"We found that children who get an insufficient amount of sleep in their pre-school and early school-age years have a higher risk of poor neuro-behavioral function at around age seven," said lead researcher Elsie Taveras from the MassGeneral Hospital for Children in the US.
"The associations between insufficient sleep and poorer functioning persisted even after adjusting for several factors that could influence the relationship," Taveras said.
As in previous studies from this group examining the role of sleep in several areas of child health, the current study analysed data from Project Viva, a long-term investigation of the health impacts of several factors during pregnancy and after birth.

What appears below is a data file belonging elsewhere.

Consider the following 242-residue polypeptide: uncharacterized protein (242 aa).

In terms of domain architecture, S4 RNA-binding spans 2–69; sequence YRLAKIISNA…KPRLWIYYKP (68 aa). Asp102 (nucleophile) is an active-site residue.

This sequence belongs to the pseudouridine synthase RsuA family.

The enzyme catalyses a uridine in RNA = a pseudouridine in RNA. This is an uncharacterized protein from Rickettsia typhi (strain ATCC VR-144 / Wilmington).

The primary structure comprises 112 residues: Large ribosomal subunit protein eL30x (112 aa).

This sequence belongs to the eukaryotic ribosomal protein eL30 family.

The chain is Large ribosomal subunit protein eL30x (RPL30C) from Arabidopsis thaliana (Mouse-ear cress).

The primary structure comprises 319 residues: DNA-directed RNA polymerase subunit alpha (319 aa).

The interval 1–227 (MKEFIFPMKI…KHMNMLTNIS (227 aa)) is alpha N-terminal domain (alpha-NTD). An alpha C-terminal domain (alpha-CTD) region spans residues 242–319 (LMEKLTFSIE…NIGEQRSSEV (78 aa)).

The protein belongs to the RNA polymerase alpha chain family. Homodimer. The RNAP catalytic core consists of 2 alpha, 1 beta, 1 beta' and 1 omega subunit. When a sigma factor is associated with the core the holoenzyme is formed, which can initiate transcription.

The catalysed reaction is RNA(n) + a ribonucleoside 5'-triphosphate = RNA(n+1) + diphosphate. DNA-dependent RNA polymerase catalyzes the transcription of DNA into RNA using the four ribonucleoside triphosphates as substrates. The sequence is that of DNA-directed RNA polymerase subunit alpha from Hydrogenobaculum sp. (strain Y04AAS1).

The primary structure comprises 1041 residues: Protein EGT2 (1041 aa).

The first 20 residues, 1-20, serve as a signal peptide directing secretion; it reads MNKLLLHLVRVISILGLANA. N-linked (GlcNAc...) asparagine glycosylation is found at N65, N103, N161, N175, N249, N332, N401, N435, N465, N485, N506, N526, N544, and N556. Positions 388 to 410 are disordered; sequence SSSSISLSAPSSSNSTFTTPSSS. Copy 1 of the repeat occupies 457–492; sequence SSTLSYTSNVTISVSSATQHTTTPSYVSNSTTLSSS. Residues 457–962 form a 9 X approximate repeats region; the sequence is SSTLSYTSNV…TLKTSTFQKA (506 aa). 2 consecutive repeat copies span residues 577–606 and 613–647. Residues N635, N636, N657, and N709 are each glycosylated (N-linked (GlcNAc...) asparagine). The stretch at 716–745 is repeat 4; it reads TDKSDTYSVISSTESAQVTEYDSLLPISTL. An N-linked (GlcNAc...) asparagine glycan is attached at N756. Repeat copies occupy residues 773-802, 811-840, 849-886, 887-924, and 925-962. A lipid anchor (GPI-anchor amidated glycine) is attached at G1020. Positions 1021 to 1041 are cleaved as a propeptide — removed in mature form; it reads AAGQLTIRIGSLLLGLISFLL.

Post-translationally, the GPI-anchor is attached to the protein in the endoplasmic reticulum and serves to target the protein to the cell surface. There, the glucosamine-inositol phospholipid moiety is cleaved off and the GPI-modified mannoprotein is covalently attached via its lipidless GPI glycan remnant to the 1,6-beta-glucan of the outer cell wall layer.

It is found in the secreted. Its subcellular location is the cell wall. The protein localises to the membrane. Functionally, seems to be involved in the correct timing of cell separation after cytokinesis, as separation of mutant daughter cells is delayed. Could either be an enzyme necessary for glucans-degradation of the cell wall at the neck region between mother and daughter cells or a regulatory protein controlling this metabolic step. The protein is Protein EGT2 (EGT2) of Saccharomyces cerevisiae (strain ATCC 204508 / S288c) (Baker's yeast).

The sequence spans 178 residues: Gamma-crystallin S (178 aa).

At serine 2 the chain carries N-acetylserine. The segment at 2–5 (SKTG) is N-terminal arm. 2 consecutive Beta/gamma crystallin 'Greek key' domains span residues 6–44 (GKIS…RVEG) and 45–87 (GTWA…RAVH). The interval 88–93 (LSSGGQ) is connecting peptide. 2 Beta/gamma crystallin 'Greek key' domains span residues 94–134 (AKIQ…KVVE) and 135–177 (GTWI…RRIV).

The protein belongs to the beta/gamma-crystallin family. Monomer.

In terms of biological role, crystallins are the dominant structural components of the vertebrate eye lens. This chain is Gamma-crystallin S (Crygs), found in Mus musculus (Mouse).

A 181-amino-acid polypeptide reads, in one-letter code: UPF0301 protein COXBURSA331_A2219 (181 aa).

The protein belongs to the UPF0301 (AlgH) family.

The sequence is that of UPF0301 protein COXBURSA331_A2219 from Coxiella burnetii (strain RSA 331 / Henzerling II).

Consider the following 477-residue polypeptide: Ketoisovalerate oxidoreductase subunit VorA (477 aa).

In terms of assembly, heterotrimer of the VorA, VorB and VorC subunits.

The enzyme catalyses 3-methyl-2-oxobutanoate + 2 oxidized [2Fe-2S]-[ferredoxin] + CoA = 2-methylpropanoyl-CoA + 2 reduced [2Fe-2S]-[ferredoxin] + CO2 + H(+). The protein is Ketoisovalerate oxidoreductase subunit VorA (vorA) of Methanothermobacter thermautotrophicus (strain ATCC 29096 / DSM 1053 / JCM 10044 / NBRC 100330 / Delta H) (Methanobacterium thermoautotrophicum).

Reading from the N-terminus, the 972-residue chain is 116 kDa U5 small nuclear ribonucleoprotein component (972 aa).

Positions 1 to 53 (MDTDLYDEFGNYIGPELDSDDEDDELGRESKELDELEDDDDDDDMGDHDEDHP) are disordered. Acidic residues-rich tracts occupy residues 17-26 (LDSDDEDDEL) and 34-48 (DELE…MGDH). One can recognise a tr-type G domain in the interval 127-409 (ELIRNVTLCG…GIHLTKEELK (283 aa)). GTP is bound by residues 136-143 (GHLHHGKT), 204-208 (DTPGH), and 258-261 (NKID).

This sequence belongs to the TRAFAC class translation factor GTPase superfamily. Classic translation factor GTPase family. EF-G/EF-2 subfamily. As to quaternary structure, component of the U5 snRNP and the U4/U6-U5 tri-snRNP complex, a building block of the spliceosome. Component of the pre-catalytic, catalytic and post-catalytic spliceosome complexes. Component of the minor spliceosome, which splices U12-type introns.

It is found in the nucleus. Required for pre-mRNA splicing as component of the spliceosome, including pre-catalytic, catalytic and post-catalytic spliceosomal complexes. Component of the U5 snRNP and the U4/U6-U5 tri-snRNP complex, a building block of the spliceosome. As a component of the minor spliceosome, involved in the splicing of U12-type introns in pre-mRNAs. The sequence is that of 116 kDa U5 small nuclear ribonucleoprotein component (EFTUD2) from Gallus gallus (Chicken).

Information used in this study was gathered from mothers at in-person interviews when their children were around six months, three years and seven years old, and from questionnaires completed when the children were aged one, two, four, five and six years.
In addition, mothers and teachers were sent survey instruments evaluating each child's executive function – which includes attention, working memory, reasoning and problem solving – and behavioural issues – including emotional symptoms and problems with conduct or peer relationships, when children were around seven.
Among 1 046 children enrolled in Project Viva, the study team determined which children were not receiving the recommended amount of sleep at specific age categories – 12 hours or longer at ages six months to two years, 11 hours or longer at ages three to four years, and 10 hours or longer at five to seven years.
The study, published online in the journal Academic Pediatrics, found significant differences in the responses of parents and teachers to surveys regarding executive function and behavioural problems in seven-year-old children depending on how much sleep they regularly got at younger ages.